Being proactive and not reactive when it comes to protection of business networks and PHI has not been on the forefront in medical offices. Healthcare professionals are bordering being paralyzed with the overwhelming amount of changes in their organizations that drive resource and financial obligations. This is the key to why it is being put on the back burner. But the fact is, medical office networks and PC’s are more at risk of infection and infiltration now than they have ever been in the past.
They’re helped along by the false sense of safety by the many PC manufacturers who now ship computers with a trial version of a consumer anti-virus product installed. For many, those constant reminders to register their anti-virus software seem as good as a free pass to ignore basic preventative maintenance. Most end users, especially in healthcare environments, don’t realize that these consumer-oriented anti-virus programs are both temporary trial versions that soon stop working, and not a fit for the heavy duty protection that a healthcare business environment requires.
What’s worse, recent research by anti-virus firm Kaspersky suggests that end users and business owners drastically underestimate the threat posed by malware and hackers. In a recent survey, respondents largely believed that there were about 4,000,000-6,000,000 new pieces of malware per year. In fact, security researchers actually identify over 200,000 new malware pieces EACH DAY – over 12 times as many as people believe. So what are some of your biggest medical office IT vulnerabilities, and how can you mitigate the risks? Here’s a list.
The number one-way malware, viruses and and hackers penetrate business networks is through exploiting people rather than technology. This encompasses things like employees who download malicious files (knowingly or unknowingly) or those who reuse the same password over and over or on countless sites, including their work related accounts. This category also includes users and employees with malicious intent, and those who actively go out of their way to hurt your practice.
The best way to curb this problem is to have a strong security policy and to train every employee on it. Require frequent password changes through your server. Lock down and filter frivolous and unnecessary web browsing and file downloading. And make sure disgruntled employees are identified and segregated before they can do damage on the IT systems. (See “Former Rocky Mountain Spine Clinic employee stole patient information”)
Small to medium sized medical practices often choose to save money by relying solely on endpoint protection alone (anti-virus software) for guarding against hackers and malware. That is, they count on infections being dealt with after they’ve already infiltrated individual laptops and computers. Unfortunately, by the time the malicious code gets to the end computer, it may already be too late.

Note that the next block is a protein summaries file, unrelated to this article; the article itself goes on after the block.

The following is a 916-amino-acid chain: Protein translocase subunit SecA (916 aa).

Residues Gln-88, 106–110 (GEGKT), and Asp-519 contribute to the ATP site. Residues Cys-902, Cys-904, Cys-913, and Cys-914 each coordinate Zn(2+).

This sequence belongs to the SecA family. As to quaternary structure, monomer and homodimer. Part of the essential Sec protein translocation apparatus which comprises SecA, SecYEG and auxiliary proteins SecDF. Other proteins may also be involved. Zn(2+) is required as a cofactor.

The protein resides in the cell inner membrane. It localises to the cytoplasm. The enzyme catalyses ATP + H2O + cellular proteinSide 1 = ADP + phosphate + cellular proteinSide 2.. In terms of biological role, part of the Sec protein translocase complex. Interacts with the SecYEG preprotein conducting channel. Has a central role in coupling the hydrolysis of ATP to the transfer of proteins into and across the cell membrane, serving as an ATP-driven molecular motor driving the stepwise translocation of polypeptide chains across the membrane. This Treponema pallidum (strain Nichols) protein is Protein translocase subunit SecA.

Instead, physicians and practice admins should invest in a strong perimeter security to put a shield between their network and the public Internet. The perimeter security investment is not nearly as expensive as many medical practices think it will be, and the protection offered by having several layers between you and the web is exponentially better than simply counting on the reactive nature of PC anti-virus software.
Most businesses are still struggling to understand how mobile devices fit into their information security infrastructure. More than any other device, cell phones and tablets straddle the line between purely business and purely personal, and many employees and physicians use both their business phone and their personal phone for both purposes. In fact, increasingly many employees of medical practices are combining the business and personal phone into one single product, and employers are all too happy to oblige them, since it seems to take the responsibility off of their shoulders. Unfortunately, this creates an incredibly dangerous situation. Mobile phones are increasingly becoming targets of malware and hacking.
If mobile phones and tablets such as iPhones and iPads are going to be used in the course of conducting the business of your medical practice, they should be centrally managed and enforce security features such a locking mechanism which will lock the phone automatically after only a brief period of inactivity. In IT, we call this Mobile Device Management or MDM for short. This will prevent lost phones from compromising your company security and ePHI. Further, you or your IT folks should have a method of remotely erasing devices should they become lost or stolen.
According to Stevie Davidson, CPHIT, of New Jersey based Health Informatics Consulting, “The lack of good mobile device management is one of the top reasons for breaches today. Whether it is a laptop or a mobile device, you must remember, under the new HIPAA Omnibus Rule, we are not operating under a low probability assessment. In other words, you are guilty until you prove yourself innocent. You need to use the Four Factor Assessment to determine a low probability that PHI has been compromised.”
Davidson adds, “If you are looking for reasons why you need to implement encryption and other protections, just remember that the feds will deem any unrecovered loss a breach, even if it just has an EHR application on it and nothing else. From their perspective, there is no way for you to prove there wasn’t any unencrypted PHI on it. Assumptions do not protect you from reputational harm and business sustainability. So, take a moment to reflect on the cost of not being proactive against the cost of being reactive.”